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A wooden plaque shaped like a shield with a brass light switch mounted on it. "Presented by the/MAYORESS OF NEW PLYMOUTH/ON THE OCCASION OF THE/ INAUGURATION OF THE ELECTRIC LIGHTING/OF THE TOWN Jan 1906/By the Brush Electrical Engineering Co Ltd" is inscribed on a metal plate which is screwed onto the plaque. Two metal rings are attached to the reverse with a strand of white cord tied to them.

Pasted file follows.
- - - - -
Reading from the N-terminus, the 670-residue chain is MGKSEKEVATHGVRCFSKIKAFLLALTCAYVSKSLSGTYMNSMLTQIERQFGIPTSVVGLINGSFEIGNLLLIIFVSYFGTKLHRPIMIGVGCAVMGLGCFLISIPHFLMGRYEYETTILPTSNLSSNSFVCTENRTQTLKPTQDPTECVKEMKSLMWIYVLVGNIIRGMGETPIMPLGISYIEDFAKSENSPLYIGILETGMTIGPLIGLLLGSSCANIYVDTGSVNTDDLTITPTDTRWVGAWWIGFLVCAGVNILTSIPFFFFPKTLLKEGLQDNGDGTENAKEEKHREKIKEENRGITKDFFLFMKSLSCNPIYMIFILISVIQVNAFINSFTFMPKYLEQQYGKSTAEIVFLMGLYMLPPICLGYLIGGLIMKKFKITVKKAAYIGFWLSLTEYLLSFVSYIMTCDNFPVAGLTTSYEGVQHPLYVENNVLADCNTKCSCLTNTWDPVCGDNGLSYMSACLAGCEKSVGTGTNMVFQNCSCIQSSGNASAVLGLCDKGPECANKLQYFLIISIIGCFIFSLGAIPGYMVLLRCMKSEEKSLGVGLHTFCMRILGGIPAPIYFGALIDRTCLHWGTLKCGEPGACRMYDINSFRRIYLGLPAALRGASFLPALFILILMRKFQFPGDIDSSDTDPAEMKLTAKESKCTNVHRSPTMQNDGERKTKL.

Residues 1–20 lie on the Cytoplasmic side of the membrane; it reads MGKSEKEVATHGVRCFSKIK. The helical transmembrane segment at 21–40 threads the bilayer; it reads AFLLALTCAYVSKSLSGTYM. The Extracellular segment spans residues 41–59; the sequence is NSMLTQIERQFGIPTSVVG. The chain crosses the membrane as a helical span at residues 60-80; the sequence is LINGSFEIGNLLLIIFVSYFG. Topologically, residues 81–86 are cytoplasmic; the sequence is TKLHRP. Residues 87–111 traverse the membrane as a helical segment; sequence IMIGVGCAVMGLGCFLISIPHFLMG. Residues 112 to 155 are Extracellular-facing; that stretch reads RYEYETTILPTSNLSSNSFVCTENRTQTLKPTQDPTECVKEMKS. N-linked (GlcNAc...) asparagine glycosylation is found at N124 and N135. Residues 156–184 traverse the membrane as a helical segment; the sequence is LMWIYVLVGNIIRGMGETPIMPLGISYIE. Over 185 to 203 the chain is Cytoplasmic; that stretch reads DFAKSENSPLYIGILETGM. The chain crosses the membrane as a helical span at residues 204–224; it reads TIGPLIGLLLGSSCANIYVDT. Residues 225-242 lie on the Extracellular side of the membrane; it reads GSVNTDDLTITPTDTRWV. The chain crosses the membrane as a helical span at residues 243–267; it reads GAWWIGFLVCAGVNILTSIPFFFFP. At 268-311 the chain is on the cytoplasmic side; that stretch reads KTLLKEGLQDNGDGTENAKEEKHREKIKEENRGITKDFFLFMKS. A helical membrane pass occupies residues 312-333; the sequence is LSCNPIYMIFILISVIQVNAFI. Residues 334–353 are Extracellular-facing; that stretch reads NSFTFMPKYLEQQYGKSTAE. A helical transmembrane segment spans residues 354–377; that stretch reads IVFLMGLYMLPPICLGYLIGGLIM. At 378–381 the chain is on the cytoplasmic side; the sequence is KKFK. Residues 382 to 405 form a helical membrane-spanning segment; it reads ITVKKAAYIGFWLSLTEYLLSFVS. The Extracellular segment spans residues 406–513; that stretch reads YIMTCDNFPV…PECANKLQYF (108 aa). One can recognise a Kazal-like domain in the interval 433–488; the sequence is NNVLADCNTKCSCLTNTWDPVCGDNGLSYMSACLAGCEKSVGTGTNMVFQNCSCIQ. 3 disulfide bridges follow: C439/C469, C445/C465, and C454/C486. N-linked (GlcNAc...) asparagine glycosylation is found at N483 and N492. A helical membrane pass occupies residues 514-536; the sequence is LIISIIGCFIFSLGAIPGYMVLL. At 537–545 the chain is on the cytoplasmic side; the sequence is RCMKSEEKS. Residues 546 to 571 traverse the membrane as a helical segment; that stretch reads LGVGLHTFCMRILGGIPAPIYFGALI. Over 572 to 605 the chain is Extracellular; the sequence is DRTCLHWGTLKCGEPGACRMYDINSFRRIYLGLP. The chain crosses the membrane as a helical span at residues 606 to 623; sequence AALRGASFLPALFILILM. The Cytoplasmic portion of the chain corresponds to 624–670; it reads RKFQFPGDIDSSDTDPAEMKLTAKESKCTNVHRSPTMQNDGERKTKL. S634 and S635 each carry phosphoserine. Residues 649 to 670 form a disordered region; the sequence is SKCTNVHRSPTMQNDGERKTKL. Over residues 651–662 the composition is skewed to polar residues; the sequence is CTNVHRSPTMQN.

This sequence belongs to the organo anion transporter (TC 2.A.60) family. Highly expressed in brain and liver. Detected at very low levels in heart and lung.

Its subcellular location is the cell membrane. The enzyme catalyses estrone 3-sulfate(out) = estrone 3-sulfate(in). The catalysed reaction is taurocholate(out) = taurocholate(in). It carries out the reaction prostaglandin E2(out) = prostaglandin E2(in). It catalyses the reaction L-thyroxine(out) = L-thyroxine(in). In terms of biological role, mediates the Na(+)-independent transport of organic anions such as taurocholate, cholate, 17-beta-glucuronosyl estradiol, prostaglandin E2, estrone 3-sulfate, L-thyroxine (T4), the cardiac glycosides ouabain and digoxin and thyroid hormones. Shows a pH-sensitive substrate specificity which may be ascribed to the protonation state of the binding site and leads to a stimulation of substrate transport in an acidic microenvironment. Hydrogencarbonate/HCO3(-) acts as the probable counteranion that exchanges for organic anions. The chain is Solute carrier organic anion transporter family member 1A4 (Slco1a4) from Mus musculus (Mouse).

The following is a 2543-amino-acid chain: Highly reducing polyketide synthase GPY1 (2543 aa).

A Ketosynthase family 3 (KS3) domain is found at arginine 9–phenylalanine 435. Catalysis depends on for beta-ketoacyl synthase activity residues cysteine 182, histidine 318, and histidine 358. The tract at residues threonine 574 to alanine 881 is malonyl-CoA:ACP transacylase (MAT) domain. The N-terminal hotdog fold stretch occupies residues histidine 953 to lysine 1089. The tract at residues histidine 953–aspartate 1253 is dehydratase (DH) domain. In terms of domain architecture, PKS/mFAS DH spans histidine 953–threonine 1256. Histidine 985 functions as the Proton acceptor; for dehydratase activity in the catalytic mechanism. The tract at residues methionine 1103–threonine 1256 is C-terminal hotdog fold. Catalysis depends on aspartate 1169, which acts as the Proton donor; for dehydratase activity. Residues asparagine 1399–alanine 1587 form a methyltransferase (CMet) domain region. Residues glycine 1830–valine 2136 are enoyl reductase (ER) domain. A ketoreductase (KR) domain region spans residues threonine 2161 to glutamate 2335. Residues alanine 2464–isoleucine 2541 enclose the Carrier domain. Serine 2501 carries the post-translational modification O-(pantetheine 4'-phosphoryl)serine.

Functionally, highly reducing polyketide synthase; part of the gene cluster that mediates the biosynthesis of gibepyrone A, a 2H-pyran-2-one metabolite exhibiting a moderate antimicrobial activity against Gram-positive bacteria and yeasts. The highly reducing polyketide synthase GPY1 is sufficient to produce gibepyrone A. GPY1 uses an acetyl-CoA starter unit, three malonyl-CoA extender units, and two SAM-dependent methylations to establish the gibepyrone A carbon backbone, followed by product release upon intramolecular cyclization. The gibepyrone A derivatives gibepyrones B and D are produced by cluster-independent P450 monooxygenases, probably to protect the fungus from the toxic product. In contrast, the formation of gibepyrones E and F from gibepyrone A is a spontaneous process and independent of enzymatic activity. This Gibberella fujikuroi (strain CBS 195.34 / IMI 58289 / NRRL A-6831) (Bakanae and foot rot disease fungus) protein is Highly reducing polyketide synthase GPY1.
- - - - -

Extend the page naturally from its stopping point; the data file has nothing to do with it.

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A flick of a switch sparked great fanfare in 1906 when New Plymouth was bathed in electric light for the first time. Civic leaders turned out in force on 19 January to witness streetlights powered by the Mangorei power scheme in action. There was much speechmaking and celebrating before the Mayoress, Alice Cock, threw the switch to light up the town. The Taranaki Herald reporter was impressed with the result. "The streets were at once brightly illuminated, the final act being signalised (sic) by hearty cheering from the assemblage." Forty one households and business were connected up to the scheme in its first year and by 1912 there were 230 consumers hooked up. Until state supplied power was connected in 1935 the power station, by the Waiwhakaiho River near Burgess Park, supplied all of the town's electricity. The much altered power station is still operational today. The plaque was hung on the wall of a beach house in Whitianga for about 30 years before it was donated to Puke Ariki by the Fairbrother family in 2006.
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